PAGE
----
Nissan LEAF Cuts 60% Off Monthly Fuel Bills?
In its latest press release, Nissan encourages the switch to electric drive because it will pay off.
According to Nissan, fuel bills could be lowered by up to 60% compared to conventional vehicles.
“Families could carve as much as 60 percent off monthly fuel bills by making the switch to electric. This equates to a saving of €24† each month, for the average European family.”
For the sake of comparison, Nissan is using the LEAF and Note 1.5dci.
“† Based on a Nissan Note 1.5dci costing €40.76 a month (€10.19 a week) versus €16.64 (€4.16 a week) in the LEAF; diesel prices correct as of 22/04/15 and calculated over an average distance of 208km per week travelled. Totals based on Nissan’s Global Data Center (GDC) as of 30.09.2014 (UTC).”
It would be swell to save €24 each month, but we are not sure if this is fully honest to present financial comparisons without noting upfront costs.
For example, in Germany, the price of the Nissan Note 1.5dci stands at €16,340 (Visia trim) and goes up to €21,040 (Tekna trim), while the Nissan LEAF begins at €29,690 (Visia trim) and ends at €35,090 (Tekna trim).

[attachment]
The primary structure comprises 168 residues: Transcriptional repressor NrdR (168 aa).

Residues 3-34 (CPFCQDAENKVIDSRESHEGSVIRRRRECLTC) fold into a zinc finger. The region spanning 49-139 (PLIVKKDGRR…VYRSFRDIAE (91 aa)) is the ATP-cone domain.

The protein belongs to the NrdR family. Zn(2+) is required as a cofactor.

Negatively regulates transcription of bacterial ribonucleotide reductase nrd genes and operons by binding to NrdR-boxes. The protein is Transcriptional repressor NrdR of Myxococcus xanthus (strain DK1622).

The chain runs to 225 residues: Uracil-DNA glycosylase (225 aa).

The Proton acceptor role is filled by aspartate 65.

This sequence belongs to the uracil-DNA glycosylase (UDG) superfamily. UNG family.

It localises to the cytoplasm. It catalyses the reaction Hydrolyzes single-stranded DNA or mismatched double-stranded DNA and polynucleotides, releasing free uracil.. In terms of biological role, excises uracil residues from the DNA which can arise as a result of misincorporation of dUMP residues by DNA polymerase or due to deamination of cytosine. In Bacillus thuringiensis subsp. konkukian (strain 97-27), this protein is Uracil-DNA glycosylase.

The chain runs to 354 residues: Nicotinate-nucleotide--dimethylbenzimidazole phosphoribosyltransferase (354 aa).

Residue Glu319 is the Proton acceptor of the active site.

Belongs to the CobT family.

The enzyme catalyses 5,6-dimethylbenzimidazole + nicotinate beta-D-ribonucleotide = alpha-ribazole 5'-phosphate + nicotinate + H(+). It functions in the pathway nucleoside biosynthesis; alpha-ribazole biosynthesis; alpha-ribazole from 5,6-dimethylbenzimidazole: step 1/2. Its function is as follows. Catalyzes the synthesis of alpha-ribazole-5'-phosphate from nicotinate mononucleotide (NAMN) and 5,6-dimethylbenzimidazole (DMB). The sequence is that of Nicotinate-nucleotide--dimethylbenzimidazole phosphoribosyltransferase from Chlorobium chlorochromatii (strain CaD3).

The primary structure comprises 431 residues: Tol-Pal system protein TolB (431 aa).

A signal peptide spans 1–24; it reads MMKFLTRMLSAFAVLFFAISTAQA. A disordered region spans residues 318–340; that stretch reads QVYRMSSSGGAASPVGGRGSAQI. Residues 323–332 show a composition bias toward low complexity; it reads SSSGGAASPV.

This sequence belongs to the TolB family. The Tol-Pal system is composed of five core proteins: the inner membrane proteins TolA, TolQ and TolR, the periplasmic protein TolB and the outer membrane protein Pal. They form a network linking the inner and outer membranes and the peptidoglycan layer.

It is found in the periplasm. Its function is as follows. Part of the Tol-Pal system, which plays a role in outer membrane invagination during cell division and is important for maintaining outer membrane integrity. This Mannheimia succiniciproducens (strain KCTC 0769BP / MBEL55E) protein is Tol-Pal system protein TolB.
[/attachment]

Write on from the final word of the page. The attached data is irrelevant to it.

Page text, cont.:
Even if we assume best-case scenario and compare Note Tekna €21,040 with LEAF Visia €29,690, the difference is €8,650. Basing solely on the €24 savings each month, it would take 360 months or 30 years to make up the difference in upfront costs.
This is probably the reason why manufacturers are hiding some numbers here and there, which leaves us to believe that the LEAF still needs a couple of grants / incentives to be price competitive.
After deducting the tax credit or grants, that €24 savings each month is surely welcome.
“And it’s easy to see why; one of the participants, Martin Brady from Dorridge, UK claimed to have saved €3,385 since adopting the Nissan LEAF as the family’s primary mode of transport. He said: “I’d be surprised if it costs me much more than a fiver (£5) a week. I mainly charge at work.”
As many as 89 percent of LEAF drivers charge overnight at home, benefiting from a cost per km of just three cents or less†. This leads to ample savings for the average family, money which is being redeemed against a wide range of items, from solar panels to home improvements‡.
Jarl Hovind from Oslo, Norway comments: “I don’t spend more than NOK3 (39 cents) per 10km on charging the LEAF.”
Commenting on the research, Jean-Pierre Diernaz, Director of Electric Vehicles for Nissan in Europe, said:
“As fuel prices continue to fluctuate right across Europe, there’s one thing customers can be certain of – electric cars are incredibly economical.”
“We’ve seen more and more drivers become disillusioned by the price of motoring in recent years, and this trend will continue unless more families make the switch to electric vehicles.”